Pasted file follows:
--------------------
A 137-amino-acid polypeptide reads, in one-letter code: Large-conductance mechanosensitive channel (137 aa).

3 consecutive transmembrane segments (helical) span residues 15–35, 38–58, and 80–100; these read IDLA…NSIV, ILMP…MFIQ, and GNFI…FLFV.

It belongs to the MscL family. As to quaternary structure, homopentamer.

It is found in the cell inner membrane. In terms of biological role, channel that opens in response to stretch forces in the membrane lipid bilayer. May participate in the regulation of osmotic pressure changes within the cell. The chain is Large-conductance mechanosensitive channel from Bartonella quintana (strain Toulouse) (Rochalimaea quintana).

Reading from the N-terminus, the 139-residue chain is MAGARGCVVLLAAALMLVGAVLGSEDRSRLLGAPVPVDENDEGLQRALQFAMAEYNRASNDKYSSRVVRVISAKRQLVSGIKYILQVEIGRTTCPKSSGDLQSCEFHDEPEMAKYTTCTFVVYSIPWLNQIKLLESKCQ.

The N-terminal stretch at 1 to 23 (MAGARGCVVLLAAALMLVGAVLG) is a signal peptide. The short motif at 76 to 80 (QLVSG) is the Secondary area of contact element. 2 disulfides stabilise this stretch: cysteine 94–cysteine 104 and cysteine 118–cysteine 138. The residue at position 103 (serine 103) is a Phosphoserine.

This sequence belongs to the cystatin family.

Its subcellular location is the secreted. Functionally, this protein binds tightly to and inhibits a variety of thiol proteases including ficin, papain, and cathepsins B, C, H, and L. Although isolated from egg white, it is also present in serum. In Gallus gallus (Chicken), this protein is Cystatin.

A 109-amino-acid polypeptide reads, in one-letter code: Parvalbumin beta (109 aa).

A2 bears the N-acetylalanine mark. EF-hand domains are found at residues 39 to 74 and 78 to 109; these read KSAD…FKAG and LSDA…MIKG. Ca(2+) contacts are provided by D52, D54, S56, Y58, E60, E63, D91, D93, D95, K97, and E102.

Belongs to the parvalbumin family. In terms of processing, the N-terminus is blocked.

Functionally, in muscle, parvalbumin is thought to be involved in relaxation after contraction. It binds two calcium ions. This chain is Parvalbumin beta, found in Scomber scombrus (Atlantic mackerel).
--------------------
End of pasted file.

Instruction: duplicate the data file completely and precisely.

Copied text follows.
A 137-amino-acid polypeptide reads, in one-letter code: Large-conductance mechanosensitive channel (137 aa).

3 consecutive transmembrane segments (helical) span residues 15–35, 38–58, and 80–100; these read IDLA…NSIV, ILMP…MFIQ, and GNFI…FLFV.

It belongs to the MscL family. As to quaternary structure, homopentamer.

It is found in the cell inner membrane. In terms of biological role, channel that opens in response to stretch forces in the membrane lipid bilayer. May participate in the regulation of osmotic pressure changes within the cell. The chain is Large-conductance mechanosensitive channel from Bartonella quintana (strain Toulouse) (Rochalimaea quintana).

Reading from the N-terminus, the 139-residue chain is MAGARGCVVLLAAALMLVGAVLGSEDRSRLLGAPVPVDENDEGLQRALQFAMAEYNRASNDKYSSRVVRVISAKRQLVSGIKYILQVEIGRTTCPKSSGDLQSCEFHDEPEMAKYTTCTFVVYSIPWLNQIKLLESKCQ.

The N-terminal stretch at 1 to 23 (MAGARGCVVLLAAALMLVGAVLG) is a signal peptide. The short motif at 76 to 80 (QLVSG) is the Secondary area of contact element. 2 disulfides stabilise this stretch: cysteine 94–cysteine 104 and cysteine 118–cysteine 138. The residue at position 103 (serine 103) is a Phosphoserine.

This sequence belongs to the cystatin family.

Its subcellular location is the secreted. Functionally, this protein binds tightly to and inhibits a variety of thiol proteases including ficin, papain, and cathepsins B, C, H, and L. Although isolated from egg white, it is also present in serum. In Gallus gallus (Chicken), this protein is Cystatin.

A 109-amino-acid polypeptide reads, in one-letter code: Parvalbumin beta (109 aa).

A2 bears the N-acetylalanine mark. EF-hand domains are found at residues 39 to 74 and 78 to 109; these read KSAD…FKAG and LSDA…MIKG. Ca(2+) contacts are provided by D52, D54, S56, Y58, E60, E63, D91, D93, D95, K97, and E102.

Belongs to the parvalbumin family. In terms of processing, the N-terminus is blocked.

Functionally, in muscle, parvalbumin is thought to be involved in relaxation after contraction. It binds two calcium ions. This chain is Parvalbumin beta, found in Scomber scombrus (Atlantic mackerel).